Abstract

During the mid-1990s, Brazil experienced a rapid intensification of protest for land reform. Official land reform efforts also accelerated, and the issue became a central topic of public concern and debate. This article seeks to account for the abrupt intensification of collective action and to explain its relationship to the other changes, focusing on the political impact of two massacres of landless protesters in 1995 and 1996. These incidents forced authorities to accelerate land reform and to exercise somewhat greater caution in repressing the movement. The shifts in state behavior then helped to accelerate collective action. This argument lends weight to the idea that state repression against a social movement can sometimes serve to engender even greater protest. It also identifies a previously undescribed causal mechanism, political opportunity, linking repression to protest.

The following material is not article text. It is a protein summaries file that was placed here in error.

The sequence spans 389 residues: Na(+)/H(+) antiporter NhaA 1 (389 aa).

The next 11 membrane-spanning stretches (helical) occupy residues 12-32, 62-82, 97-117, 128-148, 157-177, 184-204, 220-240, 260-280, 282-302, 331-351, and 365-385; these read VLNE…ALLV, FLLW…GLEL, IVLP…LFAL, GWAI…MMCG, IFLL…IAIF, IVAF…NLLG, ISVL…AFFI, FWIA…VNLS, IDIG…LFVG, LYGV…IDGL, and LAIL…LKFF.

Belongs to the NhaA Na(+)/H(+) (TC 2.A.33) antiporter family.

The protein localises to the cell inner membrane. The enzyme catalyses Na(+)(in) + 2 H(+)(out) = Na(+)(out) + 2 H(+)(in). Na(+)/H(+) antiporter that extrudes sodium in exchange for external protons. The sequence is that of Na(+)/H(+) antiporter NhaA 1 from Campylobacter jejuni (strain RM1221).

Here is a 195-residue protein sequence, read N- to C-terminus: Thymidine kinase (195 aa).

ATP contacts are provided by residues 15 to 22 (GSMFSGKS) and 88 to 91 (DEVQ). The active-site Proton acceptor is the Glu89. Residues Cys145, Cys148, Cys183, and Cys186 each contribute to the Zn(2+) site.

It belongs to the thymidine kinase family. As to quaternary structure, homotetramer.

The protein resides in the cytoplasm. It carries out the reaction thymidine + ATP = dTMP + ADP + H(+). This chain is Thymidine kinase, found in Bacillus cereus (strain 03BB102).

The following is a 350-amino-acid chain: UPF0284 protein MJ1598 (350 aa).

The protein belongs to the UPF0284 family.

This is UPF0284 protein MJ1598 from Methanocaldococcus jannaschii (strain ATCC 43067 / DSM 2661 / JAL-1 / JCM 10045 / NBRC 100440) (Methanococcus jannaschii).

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Additional Information

ISSN
1548-2456
Print ISSN
1531-426X
Pages
pp. 61-94
Launched on MUSE
2006-05-10
Open Access
No
Archive Status
Archived 2007
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